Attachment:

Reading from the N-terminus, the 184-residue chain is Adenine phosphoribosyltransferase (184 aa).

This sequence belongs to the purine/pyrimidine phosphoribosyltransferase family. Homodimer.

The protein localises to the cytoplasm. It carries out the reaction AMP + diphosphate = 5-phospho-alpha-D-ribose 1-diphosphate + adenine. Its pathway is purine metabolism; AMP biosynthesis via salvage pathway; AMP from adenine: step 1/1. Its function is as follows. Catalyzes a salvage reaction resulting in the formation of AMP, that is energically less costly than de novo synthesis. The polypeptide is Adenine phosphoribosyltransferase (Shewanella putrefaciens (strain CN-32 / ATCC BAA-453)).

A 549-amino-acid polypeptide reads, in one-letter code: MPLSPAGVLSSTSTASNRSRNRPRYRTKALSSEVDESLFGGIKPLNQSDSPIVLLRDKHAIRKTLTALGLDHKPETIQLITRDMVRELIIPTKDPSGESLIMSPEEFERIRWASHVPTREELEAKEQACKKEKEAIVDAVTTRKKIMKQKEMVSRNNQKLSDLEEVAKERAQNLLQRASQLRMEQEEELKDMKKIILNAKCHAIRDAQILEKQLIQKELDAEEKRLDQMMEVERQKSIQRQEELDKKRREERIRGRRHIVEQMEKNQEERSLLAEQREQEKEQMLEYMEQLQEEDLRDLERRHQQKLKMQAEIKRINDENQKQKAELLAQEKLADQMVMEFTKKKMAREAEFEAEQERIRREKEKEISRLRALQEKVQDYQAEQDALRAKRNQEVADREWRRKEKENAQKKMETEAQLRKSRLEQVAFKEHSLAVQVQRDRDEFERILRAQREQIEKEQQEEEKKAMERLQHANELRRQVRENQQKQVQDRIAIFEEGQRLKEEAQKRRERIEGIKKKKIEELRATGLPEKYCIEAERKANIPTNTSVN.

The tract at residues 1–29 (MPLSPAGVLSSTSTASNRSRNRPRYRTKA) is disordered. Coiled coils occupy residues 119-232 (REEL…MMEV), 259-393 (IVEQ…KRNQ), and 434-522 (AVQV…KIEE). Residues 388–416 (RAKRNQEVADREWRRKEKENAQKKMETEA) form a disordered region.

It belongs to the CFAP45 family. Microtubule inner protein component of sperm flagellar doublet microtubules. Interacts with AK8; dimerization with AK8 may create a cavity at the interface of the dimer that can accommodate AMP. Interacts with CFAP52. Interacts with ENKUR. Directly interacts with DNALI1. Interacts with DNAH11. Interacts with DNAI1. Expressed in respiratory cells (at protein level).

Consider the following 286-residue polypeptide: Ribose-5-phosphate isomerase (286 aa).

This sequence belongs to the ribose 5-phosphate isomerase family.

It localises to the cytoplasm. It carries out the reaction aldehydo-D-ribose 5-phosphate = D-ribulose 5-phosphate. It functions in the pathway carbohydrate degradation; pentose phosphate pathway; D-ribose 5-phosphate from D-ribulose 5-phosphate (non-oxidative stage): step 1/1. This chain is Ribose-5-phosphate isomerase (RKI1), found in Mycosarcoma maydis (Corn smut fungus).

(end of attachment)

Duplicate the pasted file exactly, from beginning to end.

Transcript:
Reading from the N-terminus, the 184-residue chain is Adenine phosphoribosyltransferase (184 aa).

This sequence belongs to the purine/pyrimidine phosphoribosyltransferase family. Homodimer.

The protein localises to the cytoplasm. It carries out the reaction AMP + diphosphate = 5-phospho-alpha-D-ribose 1-diphosphate + adenine. Its pathway is purine metabolism; AMP biosynthesis via salvage pathway; AMP from adenine: step 1/1. Its function is as follows. Catalyzes a salvage reaction resulting in the formation of AMP, that is energically less costly than de novo synthesis. The polypeptide is Adenine phosphoribosyltransferase (Shewanella putrefaciens (strain CN-32 / ATCC BAA-453)).

A 549-amino-acid polypeptide reads, in one-letter code: MPLSPAGVLSSTSTASNRSRNRPRYRTKALSSEVDESLFGGIKPLNQSDSPIVLLRDKHAIRKTLTALGLDHKPETIQLITRDMVRELIIPTKDPSGESLIMSPEEFERIRWASHVPTREELEAKEQACKKEKEAIVDAVTTRKKIMKQKEMVSRNNQKLSDLEEVAKERAQNLLQRASQLRMEQEEELKDMKKIILNAKCHAIRDAQILEKQLIQKELDAEEKRLDQMMEVERQKSIQRQEELDKKRREERIRGRRHIVEQMEKNQEERSLLAEQREQEKEQMLEYMEQLQEEDLRDLERRHQQKLKMQAEIKRINDENQKQKAELLAQEKLADQMVMEFTKKKMAREAEFEAEQERIRREKEKEISRLRALQEKVQDYQAEQDALRAKRNQEVADREWRRKEKENAQKKMETEAQLRKSRLEQVAFKEHSLAVQVQRDRDEFERILRAQREQIEKEQQEEEKKAMERLQHANELRRQVRENQQKQVQDRIAIFEEGQRLKEEAQKRRERIEGIKKKKIEELRATGLPEKYCIEAERKANIPTNTSVN.

The tract at residues 1–29 (MPLSPAGVLSSTSTASNRSRNRPRYRTKA) is disordered. Coiled coils occupy residues 119-232 (REEL…MMEV), 259-393 (IVEQ…KRNQ), and 434-522 (AVQV…KIEE). Residues 388–416 (RAKRNQEVADREWRRKEKENAQKKMETEA) form a disordered region.

It belongs to the CFAP45 family. Microtubule inner protein component of sperm flagellar doublet microtubules. Interacts with AK8; dimerization with AK8 may create a cavity at the interface of the dimer that can accommodate AMP. Interacts with CFAP52. Interacts with ENKUR. Directly interacts with DNALI1. Interacts with DNAH11. Interacts with DNAI1. Expressed in respiratory cells (at protein level).

Consider the following 286-residue polypeptide: Ribose-5-phosphate isomerase (286 aa).

This sequence belongs to the ribose 5-phosphate isomerase family.

It localises to the cytoplasm. It carries out the reaction aldehydo-D-ribose 5-phosphate = D-ribulose 5-phosphate. It functions in the pathway carbohydrate degradation; pentose phosphate pathway; D-ribose 5-phosphate from D-ribulose 5-phosphate (non-oxidative stage): step 1/1. This chain is Ribose-5-phosphate isomerase (RKI1), found in Mycosarcoma maydis (Corn smut fungus).